I can’t believe I’m sitting here at the tail end of March, a month that at its outset was full of carefully laid out plans, including many a blog post about what I’ve been working on. I’ve assembled them into one single blog post here; my apologies about its haste…

1) WIGGLEGIGGLE  with Replay Productions, co-produced by Nottingham Playhouse,

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‘WIGGLEGIGGLE’ at Nottingham Playhouse, keeping company with Anish Kapoor’s ‘Sky Mirror’ sculpture

IMG_5996had its UK tour in Nottingham, The Egg Theatre in Bath, and finished at The MAC in Belfast this March as part of the Young At Art’s Belfast Children’s Festival 2015.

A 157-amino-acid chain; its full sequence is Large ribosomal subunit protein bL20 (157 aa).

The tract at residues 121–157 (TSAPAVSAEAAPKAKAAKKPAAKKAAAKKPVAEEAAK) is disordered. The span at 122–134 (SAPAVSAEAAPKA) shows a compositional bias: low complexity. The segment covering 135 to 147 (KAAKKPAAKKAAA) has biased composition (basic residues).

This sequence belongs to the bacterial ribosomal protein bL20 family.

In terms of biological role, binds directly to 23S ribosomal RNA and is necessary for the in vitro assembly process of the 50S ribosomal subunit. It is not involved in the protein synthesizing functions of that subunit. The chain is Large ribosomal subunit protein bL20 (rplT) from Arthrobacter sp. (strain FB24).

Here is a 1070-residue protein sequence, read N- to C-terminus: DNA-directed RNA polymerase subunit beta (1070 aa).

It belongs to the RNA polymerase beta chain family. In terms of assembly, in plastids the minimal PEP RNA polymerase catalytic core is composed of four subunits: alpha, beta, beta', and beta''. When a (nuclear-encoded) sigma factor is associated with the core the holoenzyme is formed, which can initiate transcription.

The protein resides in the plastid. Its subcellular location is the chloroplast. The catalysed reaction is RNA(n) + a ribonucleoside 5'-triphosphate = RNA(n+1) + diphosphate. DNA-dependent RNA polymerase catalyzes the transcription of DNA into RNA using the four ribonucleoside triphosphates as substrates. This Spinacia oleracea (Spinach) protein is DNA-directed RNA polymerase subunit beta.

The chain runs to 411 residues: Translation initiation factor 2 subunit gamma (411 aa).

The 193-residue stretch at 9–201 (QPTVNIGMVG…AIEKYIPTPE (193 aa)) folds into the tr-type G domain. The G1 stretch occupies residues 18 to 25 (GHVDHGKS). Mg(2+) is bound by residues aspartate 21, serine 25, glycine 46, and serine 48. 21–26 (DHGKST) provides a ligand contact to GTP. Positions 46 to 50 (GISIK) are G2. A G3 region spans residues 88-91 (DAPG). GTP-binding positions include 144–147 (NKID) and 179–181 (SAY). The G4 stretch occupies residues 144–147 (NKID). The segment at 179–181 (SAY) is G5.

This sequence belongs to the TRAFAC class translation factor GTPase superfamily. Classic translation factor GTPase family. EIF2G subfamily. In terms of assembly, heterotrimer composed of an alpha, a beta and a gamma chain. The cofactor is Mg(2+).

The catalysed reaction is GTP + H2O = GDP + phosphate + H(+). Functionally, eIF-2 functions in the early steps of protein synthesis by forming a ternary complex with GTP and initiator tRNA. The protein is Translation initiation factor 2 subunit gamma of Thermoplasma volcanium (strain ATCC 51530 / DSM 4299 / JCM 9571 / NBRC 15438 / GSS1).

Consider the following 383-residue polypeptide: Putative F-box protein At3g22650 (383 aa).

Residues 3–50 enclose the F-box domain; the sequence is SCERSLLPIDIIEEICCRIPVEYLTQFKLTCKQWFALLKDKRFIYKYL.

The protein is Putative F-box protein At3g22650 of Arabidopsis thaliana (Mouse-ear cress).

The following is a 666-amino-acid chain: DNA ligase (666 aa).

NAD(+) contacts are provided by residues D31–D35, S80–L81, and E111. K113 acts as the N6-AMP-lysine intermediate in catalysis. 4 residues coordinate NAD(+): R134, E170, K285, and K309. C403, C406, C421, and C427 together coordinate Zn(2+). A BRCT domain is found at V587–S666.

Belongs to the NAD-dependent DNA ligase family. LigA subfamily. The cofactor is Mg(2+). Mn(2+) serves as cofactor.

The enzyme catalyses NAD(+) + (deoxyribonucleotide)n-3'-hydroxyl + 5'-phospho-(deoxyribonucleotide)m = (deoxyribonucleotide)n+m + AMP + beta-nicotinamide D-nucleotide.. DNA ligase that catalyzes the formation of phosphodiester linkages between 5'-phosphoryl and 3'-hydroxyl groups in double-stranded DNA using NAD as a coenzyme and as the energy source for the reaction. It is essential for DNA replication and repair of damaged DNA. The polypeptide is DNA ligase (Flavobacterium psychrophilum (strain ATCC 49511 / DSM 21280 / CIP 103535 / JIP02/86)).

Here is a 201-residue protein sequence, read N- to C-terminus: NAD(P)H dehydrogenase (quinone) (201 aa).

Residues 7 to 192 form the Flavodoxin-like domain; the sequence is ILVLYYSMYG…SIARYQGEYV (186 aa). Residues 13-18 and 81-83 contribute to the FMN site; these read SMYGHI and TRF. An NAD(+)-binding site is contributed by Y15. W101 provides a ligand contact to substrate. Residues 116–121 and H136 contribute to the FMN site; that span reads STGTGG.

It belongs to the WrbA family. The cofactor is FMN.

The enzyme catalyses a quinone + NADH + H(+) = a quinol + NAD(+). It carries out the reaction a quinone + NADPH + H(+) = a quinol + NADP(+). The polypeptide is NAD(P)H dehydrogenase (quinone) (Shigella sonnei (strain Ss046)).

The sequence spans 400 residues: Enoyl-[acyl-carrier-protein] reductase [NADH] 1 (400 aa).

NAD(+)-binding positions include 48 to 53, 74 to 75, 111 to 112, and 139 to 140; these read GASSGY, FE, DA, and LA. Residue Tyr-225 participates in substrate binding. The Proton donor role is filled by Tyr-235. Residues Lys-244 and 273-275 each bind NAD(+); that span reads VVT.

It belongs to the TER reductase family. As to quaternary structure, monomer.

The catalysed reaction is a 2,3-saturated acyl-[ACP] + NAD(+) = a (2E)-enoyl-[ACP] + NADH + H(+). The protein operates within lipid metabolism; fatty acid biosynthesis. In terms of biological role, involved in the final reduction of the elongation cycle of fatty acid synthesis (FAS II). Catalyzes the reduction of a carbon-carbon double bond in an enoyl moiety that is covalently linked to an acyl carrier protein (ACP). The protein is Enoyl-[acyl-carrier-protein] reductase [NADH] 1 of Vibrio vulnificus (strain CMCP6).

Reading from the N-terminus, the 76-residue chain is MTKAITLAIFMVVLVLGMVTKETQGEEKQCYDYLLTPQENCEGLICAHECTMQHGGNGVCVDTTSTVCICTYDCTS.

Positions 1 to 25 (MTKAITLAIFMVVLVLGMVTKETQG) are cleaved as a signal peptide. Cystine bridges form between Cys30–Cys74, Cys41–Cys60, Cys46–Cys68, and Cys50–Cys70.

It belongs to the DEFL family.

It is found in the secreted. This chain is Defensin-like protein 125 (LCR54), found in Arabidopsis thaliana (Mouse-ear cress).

(if you’re wondering how on earth a poetry slam show for 3-5 year olds gets made, check my ‘Early years, cognitive schema and poetry slams‘ blog post)

 

 

 

2) The Lost Martini, with Accidental Theatre.

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‘The Lost Martini’ cast and director discuss story, structure, and character development via endless post-its that are moved (and moved back)

 

My official title was ‘writer/co-devisor’, but as the play was set in an underground jazz cafe in Belfast and immersed the audience in a whirlwind of the 5 characters’ stories at once, and they could hop between stories as they like, at times I felt writing the script was more like herding cats on multi-lane highway. The process was refreshingly democratic, with the cast creating text through improvisations and the creative team creating narrative shared within the 10 room set. There’s more about the process and creatives involved on “Post It Walls and Guitars” on the Accidental website.